March 20, 2009

Bailey-Conifer water pipeline plan may hit permit delays
Park County and Corp of Engineers require permits before construction begins

Mike Potter
Staff Writer

The proposed water pipeline between Bailey and Conifer could be delayed as additional permits might take longer than expected to obtain.

John McMichael, the managing partner for Conifer Water LLC, the company that is planning the pipeline, said he would have to get approval from the U.S. Army Corps of Engineers and obtain a 1041 water permit from Park County before work would begin.

In late February, McMichael had said construction on the $24 million pipeline might begin this summer.

The water pipeline, consisting of two eight-inch-diameter pipes, would carry water from the North Fork of the South Platte River in Bailey to Conifer. That water would be piped into subdivision water districts for consumption, and wastewater would be treated at the subdivisions' water treatment facilities and returned to the river.

McMichael said Conifer Water has had conversations with Park County Development Services Coordinator Tom Eisenman, and it will be submitting the paperwork for the 1041 application soon.

An application also must be submitted to the Army Corps of Engineers about the water diversion, but McMichael said it wouldn't be submitted until the design of the project is completed.

"We can't start construction without the 1041 permit or the Corps of Engineers permit," he said.

He expressed confidence that approval from the Corps of Engineers wouldn't take long once the application is submitted, but he said it could take some time for the Park County 1041 permit to be approved.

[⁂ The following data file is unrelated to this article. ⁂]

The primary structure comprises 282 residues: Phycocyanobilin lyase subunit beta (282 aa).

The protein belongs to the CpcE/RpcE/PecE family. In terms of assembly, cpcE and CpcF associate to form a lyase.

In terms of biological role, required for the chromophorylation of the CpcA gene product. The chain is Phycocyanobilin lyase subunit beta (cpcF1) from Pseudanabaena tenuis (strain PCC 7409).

Eisenman called the project "very ambitious" and said the length of time it would take to go through the 1041 water permit process would depend on the content of the application McMichael submits.

"Given [Conifer Water LLC's] resources, we'll see how it plays out," he said.

McMichael said he was hoping to have the 1041 permit in place around 100 days after the application was submitted.

Margaret Langworthy, project manager with the U.S. Army Corps of Engineers, said she couldn't offer an estimate about how long approval from the Corps of Engineers would take until a design is presented.

"Not knowing the extent and magnitude of the work, I cannot comment on how long it would take for the depth of review necessary [to make a decision on the project]," she said.

The pipeline would draw 2.9 cubic feet (or 21.692 gallons) of water per second from the North Fork of the South Platte River.

Langworthy said the Corps of Engineers is concerned about potential impacts in Park and Jefferson counties.

"Our concern would be the total impact of the route," she said. "So even though [the] Park County 1041 [permit] might approve everything, we would look at other things than just what happens in Park County."

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